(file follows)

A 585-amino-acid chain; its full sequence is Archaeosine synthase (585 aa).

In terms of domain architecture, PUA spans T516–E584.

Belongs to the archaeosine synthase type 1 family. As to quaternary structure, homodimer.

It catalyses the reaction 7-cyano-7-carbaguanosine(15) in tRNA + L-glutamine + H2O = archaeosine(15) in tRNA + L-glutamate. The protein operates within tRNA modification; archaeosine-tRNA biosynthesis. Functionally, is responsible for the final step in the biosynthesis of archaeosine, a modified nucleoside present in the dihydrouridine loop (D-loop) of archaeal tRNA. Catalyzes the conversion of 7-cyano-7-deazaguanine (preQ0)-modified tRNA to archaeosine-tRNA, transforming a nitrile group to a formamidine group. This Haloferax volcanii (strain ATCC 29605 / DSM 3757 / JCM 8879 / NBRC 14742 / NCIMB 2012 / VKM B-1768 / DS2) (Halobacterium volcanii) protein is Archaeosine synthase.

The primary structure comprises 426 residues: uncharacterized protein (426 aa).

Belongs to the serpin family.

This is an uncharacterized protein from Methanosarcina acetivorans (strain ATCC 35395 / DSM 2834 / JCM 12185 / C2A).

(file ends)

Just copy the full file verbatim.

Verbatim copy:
A 585-amino-acid chain; its full sequence is Archaeosine synthase (585 aa).

In terms of domain architecture, PUA spans T516–E584.

Belongs to the archaeosine synthase type 1 family. As to quaternary structure, homodimer.

It catalyses the reaction 7-cyano-7-carbaguanosine(15) in tRNA + L-glutamine + H2O = archaeosine(15) in tRNA + L-glutamate. The protein operates within tRNA modification; archaeosine-tRNA biosynthesis. Functionally, is responsible for the final step in the biosynthesis of archaeosine, a modified nucleoside present in the dihydrouridine loop (D-loop) of archaeal tRNA. Catalyzes the conversion of 7-cyano-7-deazaguanine (preQ0)-modified tRNA to archaeosine-tRNA, transforming a nitrile group to a formamidine group. This Haloferax volcanii (strain ATCC 29605 / DSM 3757 / JCM 8879 / NBRC 14742 / NCIMB 2012 / VKM B-1768 / DS2) (Halobacterium volcanii) protein is Archaeosine synthase.

The primary structure comprises 426 residues: uncharacterized protein (426 aa).

Belongs to the serpin family.

This is an uncharacterized protein from Methanosarcina acetivorans (strain ATCC 35395 / DSM 2834 / JCM 12185 / C2A).